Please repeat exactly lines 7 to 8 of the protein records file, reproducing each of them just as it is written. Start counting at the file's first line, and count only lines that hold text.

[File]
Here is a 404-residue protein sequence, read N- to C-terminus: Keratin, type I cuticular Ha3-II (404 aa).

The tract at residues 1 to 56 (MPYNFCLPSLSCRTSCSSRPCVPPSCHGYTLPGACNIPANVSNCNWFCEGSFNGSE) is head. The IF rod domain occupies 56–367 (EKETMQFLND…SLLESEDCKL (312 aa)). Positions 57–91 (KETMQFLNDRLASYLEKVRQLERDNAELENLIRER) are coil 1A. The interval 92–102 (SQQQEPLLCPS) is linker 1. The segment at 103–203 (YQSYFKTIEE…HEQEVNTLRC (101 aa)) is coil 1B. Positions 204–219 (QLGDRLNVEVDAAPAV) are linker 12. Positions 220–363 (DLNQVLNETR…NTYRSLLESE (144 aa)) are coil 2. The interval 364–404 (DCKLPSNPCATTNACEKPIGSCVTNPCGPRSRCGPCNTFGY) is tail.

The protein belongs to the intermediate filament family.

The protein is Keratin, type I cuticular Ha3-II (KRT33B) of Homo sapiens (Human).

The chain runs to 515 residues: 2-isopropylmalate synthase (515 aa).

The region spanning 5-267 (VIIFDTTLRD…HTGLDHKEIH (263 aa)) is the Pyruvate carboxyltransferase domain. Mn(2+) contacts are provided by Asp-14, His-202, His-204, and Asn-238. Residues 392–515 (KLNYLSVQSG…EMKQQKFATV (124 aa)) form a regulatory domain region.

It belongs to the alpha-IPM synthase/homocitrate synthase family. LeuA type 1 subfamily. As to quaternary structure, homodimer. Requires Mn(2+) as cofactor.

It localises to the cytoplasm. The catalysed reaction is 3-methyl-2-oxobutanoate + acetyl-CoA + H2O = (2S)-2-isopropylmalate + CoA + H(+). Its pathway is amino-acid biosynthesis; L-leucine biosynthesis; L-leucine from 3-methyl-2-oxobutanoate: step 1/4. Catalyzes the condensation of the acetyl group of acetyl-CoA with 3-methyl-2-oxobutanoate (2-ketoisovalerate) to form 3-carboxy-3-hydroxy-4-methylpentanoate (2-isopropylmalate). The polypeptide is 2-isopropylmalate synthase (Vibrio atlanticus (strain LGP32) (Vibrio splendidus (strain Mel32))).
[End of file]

It belongs to the alpha-IPM synthase/homocitrate synthase family. LeuA type 1 subfamily. As to quaternary structure, homodimer. Requires Mn(2+) as cofactor.

It localises to the cytoplasm. The catalysed reaction is 3-methyl-2-oxobutanoate + acetyl-CoA + H2O = (2S)-2-isopropylmalate + CoA + H(+). Its pathway is amino-acid biosynthesis; L-leucine biosynthesis; L-leucine from 3-methyl-2-oxobutanoate: step 1/4. Catalyzes the condensation of the acetyl group of acetyl-CoA with 3-methyl-2-oxobutanoate (2-ketoisovalerate) to form 3-carboxy-3-hydroxy-4-methylpentanoate (2-isopropylmalate). The polypeptide is 2-isopropylmalate synthase (Vibrio atlanticus (strain LGP32) (Vibrio splendidus (strain Mel32))).